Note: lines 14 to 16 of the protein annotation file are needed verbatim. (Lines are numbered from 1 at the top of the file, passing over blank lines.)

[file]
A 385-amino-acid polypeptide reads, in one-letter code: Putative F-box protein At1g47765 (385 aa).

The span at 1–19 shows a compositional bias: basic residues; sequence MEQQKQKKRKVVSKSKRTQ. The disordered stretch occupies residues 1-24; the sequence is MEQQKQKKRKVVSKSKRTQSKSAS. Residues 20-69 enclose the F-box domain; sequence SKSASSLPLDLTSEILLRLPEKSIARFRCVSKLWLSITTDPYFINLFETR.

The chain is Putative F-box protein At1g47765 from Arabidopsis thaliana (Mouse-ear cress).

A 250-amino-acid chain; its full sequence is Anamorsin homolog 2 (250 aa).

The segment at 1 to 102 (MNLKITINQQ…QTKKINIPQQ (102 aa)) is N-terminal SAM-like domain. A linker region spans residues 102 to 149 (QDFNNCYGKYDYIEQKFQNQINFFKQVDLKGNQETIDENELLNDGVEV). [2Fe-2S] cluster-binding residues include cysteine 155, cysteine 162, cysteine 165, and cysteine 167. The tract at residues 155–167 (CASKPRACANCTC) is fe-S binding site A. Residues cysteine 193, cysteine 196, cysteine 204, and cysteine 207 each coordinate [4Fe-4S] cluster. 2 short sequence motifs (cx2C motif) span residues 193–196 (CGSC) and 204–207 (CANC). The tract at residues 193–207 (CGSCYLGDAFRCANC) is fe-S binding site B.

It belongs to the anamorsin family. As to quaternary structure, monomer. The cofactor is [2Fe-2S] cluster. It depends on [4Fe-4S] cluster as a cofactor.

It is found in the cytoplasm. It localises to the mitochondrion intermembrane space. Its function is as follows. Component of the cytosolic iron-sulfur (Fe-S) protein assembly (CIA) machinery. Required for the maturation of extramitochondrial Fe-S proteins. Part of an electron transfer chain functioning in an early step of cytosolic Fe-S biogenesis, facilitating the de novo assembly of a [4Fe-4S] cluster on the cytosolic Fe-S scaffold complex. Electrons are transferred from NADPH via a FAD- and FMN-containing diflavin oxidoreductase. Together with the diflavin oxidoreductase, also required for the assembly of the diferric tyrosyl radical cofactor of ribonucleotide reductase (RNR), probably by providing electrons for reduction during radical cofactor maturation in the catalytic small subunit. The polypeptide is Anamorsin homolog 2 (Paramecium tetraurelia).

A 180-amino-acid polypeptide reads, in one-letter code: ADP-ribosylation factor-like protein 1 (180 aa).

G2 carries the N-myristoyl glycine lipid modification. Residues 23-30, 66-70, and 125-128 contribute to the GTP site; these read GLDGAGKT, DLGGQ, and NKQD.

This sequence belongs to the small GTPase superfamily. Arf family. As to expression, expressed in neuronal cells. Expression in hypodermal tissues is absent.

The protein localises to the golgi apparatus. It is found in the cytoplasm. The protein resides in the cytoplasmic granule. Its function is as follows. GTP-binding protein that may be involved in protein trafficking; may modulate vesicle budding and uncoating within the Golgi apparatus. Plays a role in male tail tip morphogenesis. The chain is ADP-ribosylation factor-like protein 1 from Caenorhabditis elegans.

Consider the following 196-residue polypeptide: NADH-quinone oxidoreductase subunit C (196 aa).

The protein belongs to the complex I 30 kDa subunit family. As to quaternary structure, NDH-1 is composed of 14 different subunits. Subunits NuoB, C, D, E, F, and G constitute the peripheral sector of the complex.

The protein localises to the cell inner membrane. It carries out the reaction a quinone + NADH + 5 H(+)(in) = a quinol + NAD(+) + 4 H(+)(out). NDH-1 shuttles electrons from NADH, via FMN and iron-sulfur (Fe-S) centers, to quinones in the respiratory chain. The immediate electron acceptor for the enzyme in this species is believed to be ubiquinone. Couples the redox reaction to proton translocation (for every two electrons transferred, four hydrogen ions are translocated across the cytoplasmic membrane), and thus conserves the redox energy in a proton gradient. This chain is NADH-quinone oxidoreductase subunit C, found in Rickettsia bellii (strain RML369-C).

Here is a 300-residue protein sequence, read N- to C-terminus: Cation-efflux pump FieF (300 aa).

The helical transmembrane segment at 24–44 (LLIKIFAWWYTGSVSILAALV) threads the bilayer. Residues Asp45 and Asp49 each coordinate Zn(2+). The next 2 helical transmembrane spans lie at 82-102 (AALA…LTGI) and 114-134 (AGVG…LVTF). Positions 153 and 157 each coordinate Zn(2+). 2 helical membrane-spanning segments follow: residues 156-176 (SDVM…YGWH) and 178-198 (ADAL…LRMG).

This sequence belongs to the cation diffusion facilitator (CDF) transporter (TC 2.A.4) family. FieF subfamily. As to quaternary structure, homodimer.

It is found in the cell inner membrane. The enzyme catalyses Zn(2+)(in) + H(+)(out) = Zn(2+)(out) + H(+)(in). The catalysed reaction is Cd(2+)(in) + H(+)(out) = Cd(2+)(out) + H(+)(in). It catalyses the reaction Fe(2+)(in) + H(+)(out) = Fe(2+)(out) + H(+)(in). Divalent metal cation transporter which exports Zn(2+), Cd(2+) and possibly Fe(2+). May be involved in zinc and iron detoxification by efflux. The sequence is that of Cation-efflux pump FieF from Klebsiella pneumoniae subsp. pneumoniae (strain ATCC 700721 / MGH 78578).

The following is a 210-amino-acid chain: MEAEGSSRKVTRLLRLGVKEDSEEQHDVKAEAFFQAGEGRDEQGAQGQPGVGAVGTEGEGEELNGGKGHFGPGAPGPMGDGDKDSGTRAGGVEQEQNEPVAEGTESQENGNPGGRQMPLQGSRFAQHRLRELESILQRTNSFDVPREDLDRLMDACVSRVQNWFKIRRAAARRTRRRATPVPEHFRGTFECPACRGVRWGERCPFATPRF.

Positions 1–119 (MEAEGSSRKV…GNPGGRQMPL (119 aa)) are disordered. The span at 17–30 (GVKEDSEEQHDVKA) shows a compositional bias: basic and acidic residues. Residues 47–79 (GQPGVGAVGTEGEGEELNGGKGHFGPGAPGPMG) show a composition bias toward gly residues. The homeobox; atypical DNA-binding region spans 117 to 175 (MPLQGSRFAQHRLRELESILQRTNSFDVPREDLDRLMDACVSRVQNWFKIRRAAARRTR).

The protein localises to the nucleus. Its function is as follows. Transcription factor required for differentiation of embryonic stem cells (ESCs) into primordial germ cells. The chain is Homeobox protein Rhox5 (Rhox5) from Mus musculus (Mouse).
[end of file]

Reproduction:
The protein localises to the cell inner membrane. It carries out the reaction a quinone + NADH + 5 H(+)(in) = a quinol + NAD(+) + 4 H(+)(out). NDH-1 shuttles electrons from NADH, via FMN and iron-sulfur (Fe-S) centers, to quinones in the respiratory chain. The immediate electron acceptor for the enzyme in this species is believed to be ubiquinone. Couples the redox reaction to proton translocation (for every two electrons transferred, four hydrogen ions are translocated across the cytoplasmic membrane), and thus conserves the redox energy in a proton gradient. This chain is NADH-quinone oxidoreductase subunit C, found in Rickettsia bellii (strain RML369-C).

Here is a 300-residue protein sequence, read N- to C-terminus: Cation-efflux pump FieF (300 aa).

The helical transmembrane segment at 24–44 (LLIKIFAWWYTGSVSILAALV) threads the bilayer. Residues Asp45 and Asp49 each coordinate Zn(2+). The next 2 helical transmembrane spans lie at 82-102 (AALA…LTGI) and 114-134 (AGVG…LVTF). Positions 153 and 157 each coordinate Zn(2+). 2 helical membrane-spanning segments follow: residues 156-176 (SDVM…YGWH) and 178-198 (ADAL…LRMG).